The Netherlands has a long history of protecting the country from flooding. Deltares develops and implements knowledge, innovative techniques and solutions to improve the flood defences and the assessment of those defences, to enable sustainable construction and allow for integrated spatial implementation. The return on investment for these developments is large, since they allow Dutch authorities to manage the 3600 km of flood defences in the Netherlands cost-effectively. The developments are used to meet societal challenges such as the lack of physical space, excess nitrogen emissions and nature conservation.
Supporting the Dutch Flood Protection Programme by understanding the failure mechanisms of flood defences
In the Netherlands, the Flood Defence Act of 2017 requires all levees to comply with the statutory safety standards by 2050. The Dutch government is responsible for providing a framework (the Assessment and Design Toolbox, BOI) to perform this safety assessment. The Dutch Flood Protection Programme (HWBP, HoogWaterBeschermingsProgramma) is responsible for the design and implementation of upgrade projects to comply with the statutory safety standards.
We work closely with the Dutch government agencies in the Flood Protection Programme (HWBP) at three levels: as a strategic partner, as an advisor and on the execution of projects. At the strategic level we help define the national knowledge agenda on failure mechanisms and Flood-Resilient Landscapes. As an advisor, Deltares develops tools such as the BOI to assess the levels of protection afforded by dikes, dunes, dams and structures like storm surge barriers, and to design new flood defences. With the BOI, the Dutch government and waterboards can prioritise investment decisions more efficiently. We help water authorities with the “The Innovation Accelerator’’. That work involves supporting the national levee reinforcement programmes with the selection of innovations in a cycle of national and international knowledge development and implementation.
'The Netherlands is facing the largest flood protection operation since the Delta Works. Innovations like this make the difference in terms of implementing our dike upgrade agenda in the Netherlands.'
Erik Wagener, general director of the Flood Protection Programme
Our tools draw on fundamental knowledge of the failure mechanisms of flood defences, and physical drivers such as hydraulic loading. Typical initial failure mechanisms are piping, geotechnical instability, failure of protection layers (grass, placed block revetments, asphalt, rock armour, clay), dune erosion and the non-closure of storm surge barriers. These initial failure mechanisms and subsequent follow-up mechanisms may lead to severe flooding. We aim to develop tools that quantify the probability of these failure pathways. In a range of projects, we develop and validate physical and empirical knowledge, and implement it in our tooling such as software and manuals. Two examples of research projects in 2023 are given below.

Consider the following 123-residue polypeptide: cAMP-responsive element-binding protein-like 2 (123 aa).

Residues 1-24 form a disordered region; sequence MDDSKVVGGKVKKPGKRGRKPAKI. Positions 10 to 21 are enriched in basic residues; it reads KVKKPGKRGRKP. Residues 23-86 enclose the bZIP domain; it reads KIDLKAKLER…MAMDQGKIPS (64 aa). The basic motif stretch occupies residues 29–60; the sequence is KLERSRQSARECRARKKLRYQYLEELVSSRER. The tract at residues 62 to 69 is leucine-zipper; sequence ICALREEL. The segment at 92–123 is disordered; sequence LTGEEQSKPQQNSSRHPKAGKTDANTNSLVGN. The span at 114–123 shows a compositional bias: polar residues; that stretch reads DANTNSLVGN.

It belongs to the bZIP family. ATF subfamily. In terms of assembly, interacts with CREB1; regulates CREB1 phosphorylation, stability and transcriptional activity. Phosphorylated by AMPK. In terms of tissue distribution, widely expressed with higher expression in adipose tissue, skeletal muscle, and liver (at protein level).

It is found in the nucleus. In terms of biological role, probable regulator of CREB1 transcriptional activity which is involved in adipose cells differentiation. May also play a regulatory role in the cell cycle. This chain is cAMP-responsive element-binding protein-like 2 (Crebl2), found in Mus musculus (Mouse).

Field experiments on piping in tidal sands
A process known as ‘piping’ can begin when water levels are high: pipes or tunnels are formed below a dike. Models used to assess the probability of failure due to piping have not been validated for tidal sand or for actual field situations. In the Hedwige-Prosperpolder Living Lab, two unique full-scale experiments were executed to study piping in what was originally a tidal-sand aquifer. Working with several national partners (Fugro, waterboard Hollandse Delta, HWBP), the hypothesis was tested that this type of sand is much more resistant to piping than the model predicts. The project showed that, on average, tidal sand is more than twice as resistant as modelled and that, in practice, it is safe to assume 40% more resistance. This will save over 150 million euros in reinforcement costs in the Netherlands. The impact of the study, however, extends well beyond the Dutch border since piping plays a role in several other deltas as well.
Clay erosion testing in the Delta Flume
Many primary flood defences in the Netherlands consist of a top layer of grass with clay below. To quantify the failure probability for these dikes under wave loading, it is essential to understand the behaviour of the underlying clay layer after initial damage to the top layer. Working with our partners, HWBP and four Dutch water authorities, we conducted a large-scale experimental programme in the Delta Flume. The results of these tests were combined with a range of detailed numerical calculations, resulting in a better understanding and validation of clay layers under wave attack. The results were applied directly to a specific dike reinforcement project in the Netherlands and they will further improve our array of tools for use in future projects.
Paul van Steeg